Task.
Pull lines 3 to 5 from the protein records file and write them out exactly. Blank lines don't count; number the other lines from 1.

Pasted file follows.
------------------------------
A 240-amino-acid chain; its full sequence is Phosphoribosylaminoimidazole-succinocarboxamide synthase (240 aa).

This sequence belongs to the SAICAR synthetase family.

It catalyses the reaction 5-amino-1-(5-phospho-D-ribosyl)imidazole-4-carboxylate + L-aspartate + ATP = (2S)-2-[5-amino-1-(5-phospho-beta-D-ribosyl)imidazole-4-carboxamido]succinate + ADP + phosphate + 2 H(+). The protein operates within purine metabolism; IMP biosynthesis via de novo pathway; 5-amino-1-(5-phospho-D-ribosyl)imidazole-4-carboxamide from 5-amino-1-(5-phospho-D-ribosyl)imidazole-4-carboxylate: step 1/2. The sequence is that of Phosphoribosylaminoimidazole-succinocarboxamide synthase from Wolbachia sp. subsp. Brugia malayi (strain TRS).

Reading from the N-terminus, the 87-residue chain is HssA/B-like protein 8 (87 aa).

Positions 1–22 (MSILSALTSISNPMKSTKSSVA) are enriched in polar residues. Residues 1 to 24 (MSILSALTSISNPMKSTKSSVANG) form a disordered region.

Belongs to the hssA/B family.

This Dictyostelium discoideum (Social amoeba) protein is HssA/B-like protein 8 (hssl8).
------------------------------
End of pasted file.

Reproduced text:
It catalyses the reaction 5-amino-1-(5-phospho-D-ribosyl)imidazole-4-carboxylate + L-aspartate + ATP = (2S)-2-[5-amino-1-(5-phospho-beta-D-ribosyl)imidazole-4-carboxamido]succinate + ADP + phosphate + 2 H(+). The protein operates within purine metabolism; IMP biosynthesis via de novo pathway; 5-amino-1-(5-phospho-D-ribosyl)imidazole-4-carboxamide from 5-amino-1-(5-phospho-D-ribosyl)imidazole-4-carboxylate: step 1/2. The sequence is that of Phosphoribosylaminoimidazole-succinocarboxamide synthase from Wolbachia sp. subsp. Brugia malayi (strain TRS).

Reading from the N-terminus, the 87-residue chain is HssA/B-like protein 8 (87 aa).

Positions 1–22 (MSILSALTSISNPMKSTKSSVA) are enriched in polar residues. Residues 1 to 24 (MSILSALTSISNPMKSTKSSVANG) form a disordered region.